I will always try to float fish close in on one of my rods where possible, which helps keep resistance to a minimum and results in fewer missed bites when perch fishing. Perch are often margin feeders or found close to snaggy areas, but this is not always set in stone. On one particular deep old estate lake water where I have caught extremely well in the past, including lots of fish up to 3lb 9oz, the fish were often caught 25 yards out in open water even though there were snaggy areas on the lake!

Gardner Bait Shuttle.” alt=”Lee will often introduce a mixture of minced prawns, chopped lobworms, dendras and red maggots via a small Gardner Bait Shuttle.” width=”776″ height=”1033″ class=”aligncenter size-full wp-image-13758″ />

If rules allow then I will always fish a small roach live bait on a float paternoster rig on at least one rod. If the rules don’t allow for live baiting then I will start by fishing a King Prawn (I prefer Raw prawns to cooked) on one rod and a lobworm on the other rod. Some days perch will prefer a lobworm popped up off the bottom using air injected by a syringe, however this can be a nuisance if the venue has a large head of silver fish present. I will sometimes hair rig a prawn and add a small piece of red Gardner Zig Rig Foam to critically balance the hook bait if fish are being finicky. I will feed a mixture of minced prawns, chopped lobworms, dendras and red maggots plus some live maggots all mixed with a good glug of Sonubaits Krill Liquid. The mix is fed via a small Gardner Bait Shuttle or via a pole cup depending on the distance. I will often loose feed pinkies little and often over the top of the feed areas to keep the small fish feeding which encourages the perch into the swim. I use pinkies because a pint will give you as many grubs as two pints of maggots, so it is cheaper and I find pinkies are more selective for smaller fish making it easier to catch the right size live bait if they are allowed.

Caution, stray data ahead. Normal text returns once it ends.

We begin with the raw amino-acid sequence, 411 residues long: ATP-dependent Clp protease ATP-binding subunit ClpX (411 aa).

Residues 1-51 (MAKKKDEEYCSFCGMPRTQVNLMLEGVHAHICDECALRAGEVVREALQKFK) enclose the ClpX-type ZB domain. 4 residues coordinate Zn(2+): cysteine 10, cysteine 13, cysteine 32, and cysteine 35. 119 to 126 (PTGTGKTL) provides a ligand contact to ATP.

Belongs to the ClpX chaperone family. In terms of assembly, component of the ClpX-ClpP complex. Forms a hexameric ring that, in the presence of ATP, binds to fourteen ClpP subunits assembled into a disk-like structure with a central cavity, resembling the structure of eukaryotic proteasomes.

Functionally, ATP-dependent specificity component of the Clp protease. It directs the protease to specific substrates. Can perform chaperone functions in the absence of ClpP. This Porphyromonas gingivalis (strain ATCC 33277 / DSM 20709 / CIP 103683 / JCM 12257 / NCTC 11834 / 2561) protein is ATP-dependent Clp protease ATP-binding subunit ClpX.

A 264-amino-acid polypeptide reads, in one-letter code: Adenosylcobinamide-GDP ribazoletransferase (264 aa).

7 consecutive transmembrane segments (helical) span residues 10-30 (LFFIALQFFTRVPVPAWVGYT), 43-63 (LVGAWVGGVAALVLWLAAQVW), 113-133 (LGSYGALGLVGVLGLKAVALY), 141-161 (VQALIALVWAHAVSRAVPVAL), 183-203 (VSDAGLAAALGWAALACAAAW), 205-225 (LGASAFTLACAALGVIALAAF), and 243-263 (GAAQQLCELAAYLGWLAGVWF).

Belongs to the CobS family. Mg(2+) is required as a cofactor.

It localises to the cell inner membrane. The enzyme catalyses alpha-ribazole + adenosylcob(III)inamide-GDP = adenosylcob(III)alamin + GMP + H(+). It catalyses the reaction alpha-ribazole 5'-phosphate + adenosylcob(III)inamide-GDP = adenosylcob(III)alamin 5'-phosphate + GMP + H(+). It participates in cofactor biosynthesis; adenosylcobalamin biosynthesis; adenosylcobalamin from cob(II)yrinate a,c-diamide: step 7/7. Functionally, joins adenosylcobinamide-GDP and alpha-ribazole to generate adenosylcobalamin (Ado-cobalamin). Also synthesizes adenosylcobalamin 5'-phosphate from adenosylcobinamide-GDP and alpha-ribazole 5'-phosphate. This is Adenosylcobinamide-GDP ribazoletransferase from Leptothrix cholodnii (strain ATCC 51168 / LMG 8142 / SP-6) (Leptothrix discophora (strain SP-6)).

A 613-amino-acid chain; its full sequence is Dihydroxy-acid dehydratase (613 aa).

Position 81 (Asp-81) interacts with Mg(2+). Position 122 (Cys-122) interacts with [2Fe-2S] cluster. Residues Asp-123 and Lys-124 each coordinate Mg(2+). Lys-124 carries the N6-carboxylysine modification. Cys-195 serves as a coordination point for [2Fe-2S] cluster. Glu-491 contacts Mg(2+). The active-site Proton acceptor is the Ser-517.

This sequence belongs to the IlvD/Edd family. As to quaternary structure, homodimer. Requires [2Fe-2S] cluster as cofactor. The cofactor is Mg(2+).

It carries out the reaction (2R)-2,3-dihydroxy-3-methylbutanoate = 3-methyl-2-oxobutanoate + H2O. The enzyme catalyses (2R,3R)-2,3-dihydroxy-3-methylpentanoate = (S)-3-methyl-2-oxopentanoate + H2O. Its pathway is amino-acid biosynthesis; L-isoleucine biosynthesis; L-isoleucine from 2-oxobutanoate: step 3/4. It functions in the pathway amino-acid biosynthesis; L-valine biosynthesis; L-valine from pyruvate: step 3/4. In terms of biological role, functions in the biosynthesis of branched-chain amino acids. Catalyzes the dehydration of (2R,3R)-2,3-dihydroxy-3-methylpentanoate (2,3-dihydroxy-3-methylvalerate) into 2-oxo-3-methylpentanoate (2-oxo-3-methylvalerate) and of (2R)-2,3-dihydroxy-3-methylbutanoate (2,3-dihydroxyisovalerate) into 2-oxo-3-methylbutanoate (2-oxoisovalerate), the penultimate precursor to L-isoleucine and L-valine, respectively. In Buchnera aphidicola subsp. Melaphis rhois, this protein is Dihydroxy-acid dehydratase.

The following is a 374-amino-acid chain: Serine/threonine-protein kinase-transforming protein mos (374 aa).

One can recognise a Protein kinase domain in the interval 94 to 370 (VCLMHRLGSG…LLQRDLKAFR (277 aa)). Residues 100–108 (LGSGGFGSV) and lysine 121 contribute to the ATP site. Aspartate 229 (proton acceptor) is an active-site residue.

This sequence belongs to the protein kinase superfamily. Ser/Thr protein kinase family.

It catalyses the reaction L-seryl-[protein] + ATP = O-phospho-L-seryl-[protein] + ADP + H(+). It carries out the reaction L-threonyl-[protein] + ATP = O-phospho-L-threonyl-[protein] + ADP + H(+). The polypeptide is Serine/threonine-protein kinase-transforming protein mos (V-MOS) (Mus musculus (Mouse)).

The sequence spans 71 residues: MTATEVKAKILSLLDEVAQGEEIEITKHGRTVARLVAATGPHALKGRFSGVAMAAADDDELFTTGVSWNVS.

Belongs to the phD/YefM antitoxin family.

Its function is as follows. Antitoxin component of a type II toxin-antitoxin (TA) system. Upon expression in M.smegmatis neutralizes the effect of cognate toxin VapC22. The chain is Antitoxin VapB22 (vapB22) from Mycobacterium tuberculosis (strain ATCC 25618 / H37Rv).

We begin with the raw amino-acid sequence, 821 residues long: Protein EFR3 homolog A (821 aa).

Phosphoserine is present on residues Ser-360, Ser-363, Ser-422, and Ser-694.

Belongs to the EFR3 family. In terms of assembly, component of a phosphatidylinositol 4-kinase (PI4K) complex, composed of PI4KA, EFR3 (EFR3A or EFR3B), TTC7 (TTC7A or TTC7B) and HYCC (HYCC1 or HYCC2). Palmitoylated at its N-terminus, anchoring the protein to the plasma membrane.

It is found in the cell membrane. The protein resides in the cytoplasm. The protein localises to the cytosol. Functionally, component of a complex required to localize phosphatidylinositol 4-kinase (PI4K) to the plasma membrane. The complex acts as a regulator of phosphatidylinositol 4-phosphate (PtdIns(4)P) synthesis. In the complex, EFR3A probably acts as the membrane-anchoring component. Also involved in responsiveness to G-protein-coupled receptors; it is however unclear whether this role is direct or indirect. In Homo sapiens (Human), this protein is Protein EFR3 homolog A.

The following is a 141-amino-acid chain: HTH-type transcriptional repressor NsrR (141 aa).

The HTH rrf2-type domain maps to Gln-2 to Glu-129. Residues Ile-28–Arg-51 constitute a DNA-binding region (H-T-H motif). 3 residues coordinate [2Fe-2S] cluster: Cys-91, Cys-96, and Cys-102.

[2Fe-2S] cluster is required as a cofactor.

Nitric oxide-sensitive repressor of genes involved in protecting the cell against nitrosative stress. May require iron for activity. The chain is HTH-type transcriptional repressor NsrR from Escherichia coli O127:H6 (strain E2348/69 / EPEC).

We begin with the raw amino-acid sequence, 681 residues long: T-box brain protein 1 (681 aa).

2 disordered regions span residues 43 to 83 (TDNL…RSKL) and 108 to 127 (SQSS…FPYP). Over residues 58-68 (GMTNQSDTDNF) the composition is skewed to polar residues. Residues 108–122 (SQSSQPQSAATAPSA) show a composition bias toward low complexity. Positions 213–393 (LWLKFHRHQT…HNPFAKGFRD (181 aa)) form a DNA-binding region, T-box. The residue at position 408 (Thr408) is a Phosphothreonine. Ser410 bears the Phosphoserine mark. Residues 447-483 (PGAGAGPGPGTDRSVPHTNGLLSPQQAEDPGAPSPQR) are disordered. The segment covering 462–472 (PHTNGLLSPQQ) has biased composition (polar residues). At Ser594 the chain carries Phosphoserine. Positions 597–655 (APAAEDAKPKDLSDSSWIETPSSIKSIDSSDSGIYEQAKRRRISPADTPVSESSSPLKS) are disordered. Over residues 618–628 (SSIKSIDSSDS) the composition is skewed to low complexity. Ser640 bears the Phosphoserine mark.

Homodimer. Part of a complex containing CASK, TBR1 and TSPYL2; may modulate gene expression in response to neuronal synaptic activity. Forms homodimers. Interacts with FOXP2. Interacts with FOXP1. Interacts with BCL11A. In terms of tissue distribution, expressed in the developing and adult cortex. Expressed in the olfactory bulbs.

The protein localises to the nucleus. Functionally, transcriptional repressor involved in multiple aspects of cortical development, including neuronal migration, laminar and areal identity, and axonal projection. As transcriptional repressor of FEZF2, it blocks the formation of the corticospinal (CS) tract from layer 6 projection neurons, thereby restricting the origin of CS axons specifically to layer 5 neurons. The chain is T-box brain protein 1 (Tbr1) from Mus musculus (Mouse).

If rules allow then I will always fish a small roach live bait on a float paternoster rig on at least one rod.

On the prawn rod I like to nick on a small golf ball size Micromesh PVA bag filled with chopped prawns mixed with dead maggots which have been dusted in Sonubaits Krill flavour shaker to stop the PVA from dissolving. This gives a small amount of added attraction around the hookbait and adds to the anti-tangle properties of the rig when casting out.

The best feeding times for perch are generally after dawn for a few hours or around one hour before dusk. However, this is not set in stone and depends on the particular water your are fishing. Some of the perch waters I have fished in the past had a productive spell between midday and 2:30pm and the classic dusk period was useless! Most perch books will also say that perch feed best in low light conditions and bright sunshine is a waste of time. Whilst this is generally the case it again depends on each individual water. An old estate lake that I used to fish responded well in bright conditions, but it was coloured water and averaged over 10 feet in depth. My syndicate lake where I have had a lot of success this winter is a very clear 20 acre lake with an average depth of 6 feet and all of my perch have been caught during the day in bright conditions! You will soon learn the trends of the perch and their feeding times by asking other anglers and by fishing the venue regularly.

I hope some of this advice helps you with your search for big perch.
Lee with a cracking brace of big perch.